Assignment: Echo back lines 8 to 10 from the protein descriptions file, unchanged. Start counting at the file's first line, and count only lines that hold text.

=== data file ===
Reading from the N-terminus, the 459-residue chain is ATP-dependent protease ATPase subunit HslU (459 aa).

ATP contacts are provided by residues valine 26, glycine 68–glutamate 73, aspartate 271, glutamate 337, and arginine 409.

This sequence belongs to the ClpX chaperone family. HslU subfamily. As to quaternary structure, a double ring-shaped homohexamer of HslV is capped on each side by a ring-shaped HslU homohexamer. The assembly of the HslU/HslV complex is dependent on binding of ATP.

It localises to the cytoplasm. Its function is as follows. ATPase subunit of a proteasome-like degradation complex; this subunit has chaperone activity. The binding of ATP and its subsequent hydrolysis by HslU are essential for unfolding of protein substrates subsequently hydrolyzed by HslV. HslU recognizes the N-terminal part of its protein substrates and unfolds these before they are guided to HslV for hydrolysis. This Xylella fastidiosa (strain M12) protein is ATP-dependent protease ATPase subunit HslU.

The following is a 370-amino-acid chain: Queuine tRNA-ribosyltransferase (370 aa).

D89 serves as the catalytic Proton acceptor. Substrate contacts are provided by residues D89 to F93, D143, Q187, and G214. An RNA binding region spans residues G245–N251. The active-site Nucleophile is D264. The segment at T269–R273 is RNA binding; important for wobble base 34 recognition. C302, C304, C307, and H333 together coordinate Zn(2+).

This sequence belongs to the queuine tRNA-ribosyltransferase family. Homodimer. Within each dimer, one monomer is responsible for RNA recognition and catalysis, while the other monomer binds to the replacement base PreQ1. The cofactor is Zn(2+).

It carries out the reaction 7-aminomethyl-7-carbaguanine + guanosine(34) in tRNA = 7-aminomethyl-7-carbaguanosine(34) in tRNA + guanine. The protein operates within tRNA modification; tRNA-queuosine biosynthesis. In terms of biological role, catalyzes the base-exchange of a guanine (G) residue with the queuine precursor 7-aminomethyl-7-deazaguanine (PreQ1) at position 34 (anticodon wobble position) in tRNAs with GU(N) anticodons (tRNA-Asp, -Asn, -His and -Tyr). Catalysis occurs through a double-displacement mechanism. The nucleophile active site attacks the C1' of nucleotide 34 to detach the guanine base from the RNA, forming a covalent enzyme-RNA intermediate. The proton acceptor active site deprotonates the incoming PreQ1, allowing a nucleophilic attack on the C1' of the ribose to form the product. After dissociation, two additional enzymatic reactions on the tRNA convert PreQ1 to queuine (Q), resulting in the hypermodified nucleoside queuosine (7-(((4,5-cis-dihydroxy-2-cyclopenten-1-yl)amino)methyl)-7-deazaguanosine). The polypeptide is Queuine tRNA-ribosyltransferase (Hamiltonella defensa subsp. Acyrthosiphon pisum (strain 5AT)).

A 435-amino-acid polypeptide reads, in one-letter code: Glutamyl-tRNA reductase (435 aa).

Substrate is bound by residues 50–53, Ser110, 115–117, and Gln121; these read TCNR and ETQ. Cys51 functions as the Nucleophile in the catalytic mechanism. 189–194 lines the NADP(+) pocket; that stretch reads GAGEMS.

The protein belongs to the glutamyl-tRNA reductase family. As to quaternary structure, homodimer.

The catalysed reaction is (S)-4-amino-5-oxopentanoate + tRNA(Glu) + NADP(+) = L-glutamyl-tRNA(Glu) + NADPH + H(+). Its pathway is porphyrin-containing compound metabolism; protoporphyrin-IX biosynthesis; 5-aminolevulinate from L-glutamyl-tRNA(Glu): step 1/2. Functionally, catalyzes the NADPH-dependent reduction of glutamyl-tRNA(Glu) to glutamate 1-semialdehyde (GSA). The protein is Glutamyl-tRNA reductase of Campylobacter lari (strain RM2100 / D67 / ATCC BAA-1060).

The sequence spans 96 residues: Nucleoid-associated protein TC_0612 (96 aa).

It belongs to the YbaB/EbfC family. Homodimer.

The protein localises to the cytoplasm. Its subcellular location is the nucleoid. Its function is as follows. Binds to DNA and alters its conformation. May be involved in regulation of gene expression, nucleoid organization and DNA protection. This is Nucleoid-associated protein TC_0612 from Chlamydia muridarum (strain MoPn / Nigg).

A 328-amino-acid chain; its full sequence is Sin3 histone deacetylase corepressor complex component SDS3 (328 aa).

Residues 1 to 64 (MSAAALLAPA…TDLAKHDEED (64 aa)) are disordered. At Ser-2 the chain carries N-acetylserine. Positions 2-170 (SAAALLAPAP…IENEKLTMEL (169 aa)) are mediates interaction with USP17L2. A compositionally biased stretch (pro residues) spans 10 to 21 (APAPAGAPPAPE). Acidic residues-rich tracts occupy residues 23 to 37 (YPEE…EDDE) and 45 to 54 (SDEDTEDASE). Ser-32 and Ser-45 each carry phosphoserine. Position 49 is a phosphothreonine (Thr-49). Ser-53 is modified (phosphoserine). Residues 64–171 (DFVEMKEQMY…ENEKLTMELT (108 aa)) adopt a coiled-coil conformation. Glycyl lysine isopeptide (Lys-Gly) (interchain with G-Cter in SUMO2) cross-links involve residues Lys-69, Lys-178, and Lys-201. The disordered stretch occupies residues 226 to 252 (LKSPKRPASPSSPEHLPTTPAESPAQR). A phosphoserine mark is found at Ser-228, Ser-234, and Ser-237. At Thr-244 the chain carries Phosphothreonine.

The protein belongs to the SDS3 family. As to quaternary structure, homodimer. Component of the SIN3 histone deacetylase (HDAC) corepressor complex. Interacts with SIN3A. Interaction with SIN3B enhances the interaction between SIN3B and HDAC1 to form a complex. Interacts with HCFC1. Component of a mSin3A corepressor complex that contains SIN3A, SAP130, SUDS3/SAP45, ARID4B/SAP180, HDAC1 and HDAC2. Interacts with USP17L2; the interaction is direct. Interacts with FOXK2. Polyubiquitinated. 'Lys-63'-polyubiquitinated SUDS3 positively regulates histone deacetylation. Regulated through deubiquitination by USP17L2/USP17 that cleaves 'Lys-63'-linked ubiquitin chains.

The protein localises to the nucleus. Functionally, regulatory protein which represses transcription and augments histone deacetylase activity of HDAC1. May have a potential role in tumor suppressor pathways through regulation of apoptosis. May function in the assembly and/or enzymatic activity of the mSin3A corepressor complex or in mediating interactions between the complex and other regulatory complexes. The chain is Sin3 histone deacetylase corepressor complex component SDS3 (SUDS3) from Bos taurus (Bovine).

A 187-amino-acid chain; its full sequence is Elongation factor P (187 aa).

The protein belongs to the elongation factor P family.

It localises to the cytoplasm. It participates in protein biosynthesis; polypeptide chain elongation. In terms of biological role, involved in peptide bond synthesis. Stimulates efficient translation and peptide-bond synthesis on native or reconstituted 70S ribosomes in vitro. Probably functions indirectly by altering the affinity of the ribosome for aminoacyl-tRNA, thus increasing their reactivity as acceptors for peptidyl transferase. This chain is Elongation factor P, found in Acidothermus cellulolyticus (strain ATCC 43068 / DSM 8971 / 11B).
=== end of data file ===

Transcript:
It carries out the reaction 7-aminomethyl-7-carbaguanine + guanosine(34) in tRNA = 7-aminomethyl-7-carbaguanosine(34) in tRNA + guanine. The protein operates within tRNA modification; tRNA-queuosine biosynthesis. In terms of biological role, catalyzes the base-exchange of a guanine (G) residue with the queuine precursor 7-aminomethyl-7-deazaguanine (PreQ1) at position 34 (anticodon wobble position) in tRNAs with GU(N) anticodons (tRNA-Asp, -Asn, -His and -Tyr). Catalysis occurs through a double-displacement mechanism. The nucleophile active site attacks the C1' of nucleotide 34 to detach the guanine base from the RNA, forming a covalent enzyme-RNA intermediate. The proton acceptor active site deprotonates the incoming PreQ1, allowing a nucleophilic attack on the C1' of the ribose to form the product. After dissociation, two additional enzymatic reactions on the tRNA convert PreQ1 to queuine (Q), resulting in the hypermodified nucleoside queuosine (7-(((4,5-cis-dihydroxy-2-cyclopenten-1-yl)amino)methyl)-7-deazaguanosine). The polypeptide is Queuine tRNA-ribosyltransferase (Hamiltonella defensa subsp. Acyrthosiphon pisum (strain 5AT)).

A 435-amino-acid polypeptide reads, in one-letter code: Glutamyl-tRNA reductase (435 aa).

Substrate is bound by residues 50–53, Ser110, 115–117, and Gln121; these read TCNR and ETQ. Cys51 functions as the Nucleophile in the catalytic mechanism. 189–194 lines the NADP(+) pocket; that stretch reads GAGEMS.